Well, today I did. I also went to the National Archives website and ordered a copy of Joseph Creed's land patent case file using NATF Form 84. I used the eServices portion of the site and was able to order the documents online. In order to use the online system you must know the individual's first and last name, the state their land was located in, an approximate date of entry, and the section, township and range number for the land. In my case, this information was provided in the packet I received from the Southwest Oklahoma Genealogical Society. The charge for research and shipping of the documents from the National Archives is $40 for this particular type of document. The fees are not charged if the archivist cannot find any documents related to your search.

I am very excited to see what may come from this request and I have been reminded of how important it is to read through documents thoroughly before filing.

Monday, February 7, 2011

Military Monday: Killed in Action November 11, 1918

As I have mentioned, I am fascinated by my military ancestors. I enjoy tracking their service and have found ancestors that have participated in every major U.S. conflict. Except for World War I, that is. I have always been fascinated by that conflict, one that I felt was glossed over in the classroom. I never knew much about World War I, outside of my basic school-room knowledge, until I was able to visit the National World War I Museum in Kansas City, Missouri. The museum was designated by Congress as the nation's official World War I museum and re-opened in 2006 after having been totally redesigned. That visit inspired me to learn more about the war and I have since read books, novels, websites and more to understand the conflict better.

As a part of that desire, I hoped to find a relative that participated in World War I. No ancestors from my direct line participated in the War. I did find an ancestor on my husband's side that was enlisted during that time: Frank Herman Roelker. Frank did go overseas, but did not get to the conflict until after November 1918.

So the next option was to look into distant relatives. I finally found one on my father's side: James Smith Trabue. James was a very distant cousin by marriage and I stumbled across his WWI service quite by accident. I had received information on my Burnett family line written by Estella George Trabue. Estella had long since passed, but I was interested in knowing more about this family historian, a kindred spirit. Estella married James Smith Trabue in 1911. As I do with all ancestors, I went to to see if I could locate their death information. I found SGT James Smith Trabue's headstone, which indicated that he had served in Company H, 356th Regiment, 89th Infantry Division, American Expeditionary Forces. The dates on James' headstone were 1890 to 1918. Did James die in combat?

James was buried in Missouri, so I decided to visit the Missouri State Archive's Digital History website and search their military records. What I found was astounding to me: James enlisted in September 1917 and served overseas from 4 June 1918 until 11 November 1918...the day he was killed in action. My relative, however distant, was killed on the final day of the conflict. I was now on a conquest to find out more about James Trabue. My next step was to visit the National Archives website and place a request for his service record. Because I was not a direct descendant from James I had to fill out Standard Form 180 to request his file. I made a copy of the document and then mailed it on 10 March 2010.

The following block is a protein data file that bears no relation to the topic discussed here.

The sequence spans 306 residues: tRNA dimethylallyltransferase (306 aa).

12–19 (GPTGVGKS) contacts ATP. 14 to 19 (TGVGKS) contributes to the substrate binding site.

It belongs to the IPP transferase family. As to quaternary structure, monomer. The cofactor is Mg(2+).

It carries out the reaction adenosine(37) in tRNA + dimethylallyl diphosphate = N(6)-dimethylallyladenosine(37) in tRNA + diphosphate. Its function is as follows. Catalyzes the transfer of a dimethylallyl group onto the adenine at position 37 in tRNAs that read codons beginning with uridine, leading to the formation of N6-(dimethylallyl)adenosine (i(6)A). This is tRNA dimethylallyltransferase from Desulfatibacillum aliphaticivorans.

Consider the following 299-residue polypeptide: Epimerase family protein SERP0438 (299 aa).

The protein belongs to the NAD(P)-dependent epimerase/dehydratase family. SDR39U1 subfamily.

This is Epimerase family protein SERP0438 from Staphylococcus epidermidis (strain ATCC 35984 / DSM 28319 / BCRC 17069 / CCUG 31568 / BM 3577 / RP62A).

I had to wait a very long time for a response, and when it finally came on 18 October 2010 it was not good news. "Dear Sir or Madam: The record needed to answer your inquiry is not in our files. If the record were here on July 12, 1973, it would have been in the area that suffered the most damage in the fire on that date and may have been destroyed." The letter goes on to suggest that there may be a "casualty file" maintained by the Department of the Army and they gave contact information for the U.S. Army Human Resources Command. I sent the specific department mentioned an email, but never received a response.

But I have not given up. I will continue to look for information on James Trabue. I can't possibly quit looking for the story of James because not only am I kindred spirit of his genealogist wife, but I am also a military sister: I served with the 89th Infantry Division's descendant, the 89th Regional Readiness Command, as my first unit in my military career.

Friday, February 4, 2011

Be wary of the online family tree...and my soapbox

I am going to step on my soapbox for just a moment and address some of my fellow genealogists. I must first caveat that I am not a professional genealogist, or at least not yet. I know I make mistakes and my research methods are not always solid. But I'm still going to complain about my biggest research pet peeve: accepting a found bit of information as fact without sources.

What brings about my wrath this time? Well, I was bored last night and decided to click on some of my ancestor names that I had not researched in a while to see if there were any new records for them on So imagine my joy when I see that mystical flashing leaf that makes use of on one of my lesser researched lines. I was hoping for a terrific find, so glorious that I would be the basis for the next Ancestry commercial. I clicked on it and was led to another subscriber's family tree. I always like to check out other trees because you never know what research leads you will find. This particular tree was sourced only by other Ancestry Family Trees. There is an option to click to see the individual family trees the subscriber references. I was surprised to find my own tree was used as a reference. I must admit that I was pleased that someone felt my information accurate enough to reference. But I also felt a bit dismayed. How could they be sure that I was right? Maybe I made the whole thing up for jollies. How would they know? I try to use sources whenever I can, but most of them are not referenced in my Ancestry tree. Am I a source Nazi?